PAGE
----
From Rumination to Rumelt via Dobzhansky

24 May 2008 at 3:24 pm 1 comment

| Randy Westgren |

I was perusing the website of the Oxford Symposium on Food and Cookery to find the references to last year’s theme: food and morality. Some interesting reads there. I noticed that the Symposium awards the Sophie D(obzhansky) Coe Prize in Food History annually. Dr. Coe was an anthropologist who wrote on pre-Columbian diets and was the daughter of Theodosius Dobzhansky, one of “the Four Horsemen” of the modern synthesis of genetics and evolution (American Philosophical Society). Dobzhansky emigrated from the University of Kiev in 1927 to Columbia University, thence to Caltech, where he and his colleagues bred squillions of generations of fruit flies and provided the empirical basis for the mathematical models of evolution of the other horsemen: Haldane, Fisher, and Wright.

In 1937, Dobzhansky had two publications. One was his landmark book, Genetics and the Origin of Species, which was the siren song that drew Ernst Mayr and other biologists to the field of evolutionary biology. Mayr has often been credited with developing the concept of the isolating mechanism as the basis for speciation. Methinks that Mayr’s long shadow at Harvard fell on Richard Rumelt, who ported the concept to strategic management without much attribution in his 1984 and 1987 pieces. Mahoney and Pandian must be credited with the most complete exposition of the concept.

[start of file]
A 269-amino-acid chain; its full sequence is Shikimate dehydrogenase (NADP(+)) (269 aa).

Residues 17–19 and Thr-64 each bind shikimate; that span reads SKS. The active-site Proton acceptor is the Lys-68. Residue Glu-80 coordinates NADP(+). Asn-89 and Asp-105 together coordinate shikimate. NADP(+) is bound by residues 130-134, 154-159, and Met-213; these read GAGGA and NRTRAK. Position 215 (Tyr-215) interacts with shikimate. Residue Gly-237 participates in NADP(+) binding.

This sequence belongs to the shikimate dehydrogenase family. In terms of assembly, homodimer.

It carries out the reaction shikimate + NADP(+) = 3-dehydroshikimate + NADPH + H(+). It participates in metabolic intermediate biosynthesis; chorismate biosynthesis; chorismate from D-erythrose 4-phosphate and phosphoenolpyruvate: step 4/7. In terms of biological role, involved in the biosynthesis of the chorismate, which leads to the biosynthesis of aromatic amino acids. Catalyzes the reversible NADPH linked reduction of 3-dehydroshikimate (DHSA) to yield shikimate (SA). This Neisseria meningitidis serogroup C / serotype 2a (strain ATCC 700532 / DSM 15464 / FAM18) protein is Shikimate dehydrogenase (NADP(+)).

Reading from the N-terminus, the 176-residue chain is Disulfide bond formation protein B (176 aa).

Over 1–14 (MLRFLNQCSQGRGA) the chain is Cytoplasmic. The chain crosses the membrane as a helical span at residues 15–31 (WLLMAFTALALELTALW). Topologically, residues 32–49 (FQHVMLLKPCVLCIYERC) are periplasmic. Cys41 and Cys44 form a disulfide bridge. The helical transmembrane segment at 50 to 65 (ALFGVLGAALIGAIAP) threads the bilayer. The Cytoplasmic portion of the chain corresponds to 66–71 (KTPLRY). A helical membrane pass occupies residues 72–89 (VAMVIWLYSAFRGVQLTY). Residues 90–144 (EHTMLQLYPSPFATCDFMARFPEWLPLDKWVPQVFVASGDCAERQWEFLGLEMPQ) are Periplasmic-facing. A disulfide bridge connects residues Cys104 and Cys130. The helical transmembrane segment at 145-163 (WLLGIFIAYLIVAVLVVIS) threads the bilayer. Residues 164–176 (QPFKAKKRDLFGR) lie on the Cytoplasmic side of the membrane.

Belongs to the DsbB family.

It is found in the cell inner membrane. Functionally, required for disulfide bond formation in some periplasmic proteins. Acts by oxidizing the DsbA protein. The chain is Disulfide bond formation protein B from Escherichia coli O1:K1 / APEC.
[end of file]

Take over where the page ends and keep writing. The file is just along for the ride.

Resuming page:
However, it was Dobzhansky who introduced the concept in the other 1937 publication: “Genetic Nature of Species Differences,” The American Naturalist 71, no. 735 (July-August 1937): 404-20. See page 405. This seminal work and many which followed define isolating mechanisms as the physiological, genetic, and behavioral attributes that prevented similar organisms from interbreeding, thus providing a biological basis for the concept of species. This concept is often called reproductive isolation in recent biological literature, as many find the term mechanism to be limiting. The concept in strategy is a reason, or a set of reasons, why firms’ strategies are specific (wordplay alert!) and irreproducible (again!) by similar firms.

The metaphor works well as long as we do not try to take it too far. Equating firms with species in doing evolutionary economics and industry evolution is problematic. We can attempt to force genes to be routines and morphology to be structure, etc., but it remains that genetics and evolution are defined only as population-level concepts, while strategy is meaningful at the organism level.

Entry filed under: Evolutionary Economics, Former Guest Bloggers, People, Strategic Management. Tags: .

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1 Comment Add your own

  • 1. John S. Wilkins  |  24 May 2008 at 8:56 pm

    Also, note Dobie’s 1935 paper which raised the species concept as a problem for the new synthesists.

    But there was a longstanding issue regarding species that went back another 30 years before then, cf. Poulton 1903:

    Dobzhansky, Theodosius. 1935. A critique of the species concept in biology. Philosophy of Science 2: 344-355.

    Poulton, Edward Bagnall. 1903. What is a species? Proceedings of the Entomological Society of London: reprinted in Poulton 1908: 46-94.

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